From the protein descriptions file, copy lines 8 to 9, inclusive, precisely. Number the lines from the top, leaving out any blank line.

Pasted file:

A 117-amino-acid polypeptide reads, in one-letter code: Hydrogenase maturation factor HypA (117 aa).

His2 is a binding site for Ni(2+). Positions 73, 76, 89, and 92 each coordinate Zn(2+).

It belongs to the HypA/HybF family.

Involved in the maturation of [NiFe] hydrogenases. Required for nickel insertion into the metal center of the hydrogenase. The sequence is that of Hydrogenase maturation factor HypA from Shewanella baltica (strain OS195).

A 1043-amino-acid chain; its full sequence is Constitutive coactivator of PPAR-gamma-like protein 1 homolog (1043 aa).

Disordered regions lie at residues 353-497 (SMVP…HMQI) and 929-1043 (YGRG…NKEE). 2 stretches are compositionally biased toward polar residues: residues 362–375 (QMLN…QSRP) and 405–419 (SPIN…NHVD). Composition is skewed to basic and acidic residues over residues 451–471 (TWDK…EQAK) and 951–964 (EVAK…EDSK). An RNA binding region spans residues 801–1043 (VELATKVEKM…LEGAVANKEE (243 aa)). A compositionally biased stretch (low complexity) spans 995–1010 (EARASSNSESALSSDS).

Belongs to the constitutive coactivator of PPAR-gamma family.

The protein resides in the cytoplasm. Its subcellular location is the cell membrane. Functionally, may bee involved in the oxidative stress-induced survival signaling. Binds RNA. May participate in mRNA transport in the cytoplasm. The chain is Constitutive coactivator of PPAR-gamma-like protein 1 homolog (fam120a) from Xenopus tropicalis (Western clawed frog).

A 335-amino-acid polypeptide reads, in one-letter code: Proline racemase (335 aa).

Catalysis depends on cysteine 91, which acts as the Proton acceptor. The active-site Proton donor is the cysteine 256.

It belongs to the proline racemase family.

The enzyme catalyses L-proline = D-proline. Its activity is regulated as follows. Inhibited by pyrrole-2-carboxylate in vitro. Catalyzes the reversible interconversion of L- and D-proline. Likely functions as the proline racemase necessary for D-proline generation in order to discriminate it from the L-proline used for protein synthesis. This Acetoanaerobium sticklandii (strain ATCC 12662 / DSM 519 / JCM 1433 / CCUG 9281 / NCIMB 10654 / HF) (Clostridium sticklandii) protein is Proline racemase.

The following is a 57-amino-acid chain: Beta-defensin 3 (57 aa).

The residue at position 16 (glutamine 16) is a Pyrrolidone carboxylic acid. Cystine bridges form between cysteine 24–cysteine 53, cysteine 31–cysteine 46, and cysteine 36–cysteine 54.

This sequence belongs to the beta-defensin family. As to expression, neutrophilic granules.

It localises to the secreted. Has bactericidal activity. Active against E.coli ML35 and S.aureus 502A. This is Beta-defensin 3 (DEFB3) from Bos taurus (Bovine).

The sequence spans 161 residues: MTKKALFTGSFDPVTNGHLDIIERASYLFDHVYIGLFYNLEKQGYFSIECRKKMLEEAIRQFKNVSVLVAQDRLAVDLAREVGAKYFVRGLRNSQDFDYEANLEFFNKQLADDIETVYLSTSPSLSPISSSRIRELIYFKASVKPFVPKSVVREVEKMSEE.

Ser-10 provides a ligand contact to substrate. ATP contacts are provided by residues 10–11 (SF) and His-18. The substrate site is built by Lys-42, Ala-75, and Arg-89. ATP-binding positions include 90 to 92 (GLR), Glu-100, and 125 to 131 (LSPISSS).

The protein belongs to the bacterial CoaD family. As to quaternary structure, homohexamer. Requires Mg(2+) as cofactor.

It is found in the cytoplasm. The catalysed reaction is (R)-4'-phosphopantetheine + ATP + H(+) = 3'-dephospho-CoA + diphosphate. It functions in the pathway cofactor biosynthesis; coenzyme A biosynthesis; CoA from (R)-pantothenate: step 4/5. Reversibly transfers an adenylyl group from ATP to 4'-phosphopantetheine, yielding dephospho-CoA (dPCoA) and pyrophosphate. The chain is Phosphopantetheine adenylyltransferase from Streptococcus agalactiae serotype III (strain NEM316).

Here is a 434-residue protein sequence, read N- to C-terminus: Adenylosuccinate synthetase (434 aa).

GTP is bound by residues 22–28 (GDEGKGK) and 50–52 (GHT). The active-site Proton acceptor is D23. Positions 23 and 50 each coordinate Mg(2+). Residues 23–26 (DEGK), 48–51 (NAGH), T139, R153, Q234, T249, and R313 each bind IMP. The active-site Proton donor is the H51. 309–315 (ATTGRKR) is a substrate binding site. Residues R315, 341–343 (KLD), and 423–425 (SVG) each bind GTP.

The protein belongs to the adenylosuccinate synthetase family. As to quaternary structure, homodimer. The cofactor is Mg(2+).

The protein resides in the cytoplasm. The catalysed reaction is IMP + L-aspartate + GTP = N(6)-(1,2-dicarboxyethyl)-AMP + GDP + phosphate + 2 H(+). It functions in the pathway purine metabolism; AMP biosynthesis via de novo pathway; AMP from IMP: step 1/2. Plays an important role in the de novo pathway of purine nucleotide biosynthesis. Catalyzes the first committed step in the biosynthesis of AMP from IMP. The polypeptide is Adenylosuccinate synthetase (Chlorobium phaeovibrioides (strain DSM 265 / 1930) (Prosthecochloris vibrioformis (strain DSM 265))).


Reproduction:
The protein resides in the cytoplasm. Its subcellular location is the cell membrane. Functionally, may bee involved in the oxidative stress-induced survival signaling. Binds RNA. May participate in mRNA transport in the cytoplasm. The chain is Constitutive coactivator of PPAR-gamma-like protein 1 homolog (fam120a) from Xenopus tropicalis (Western clawed frog).

A 335-amino-acid polypeptide reads, in one-letter code: Proline racemase (335 aa).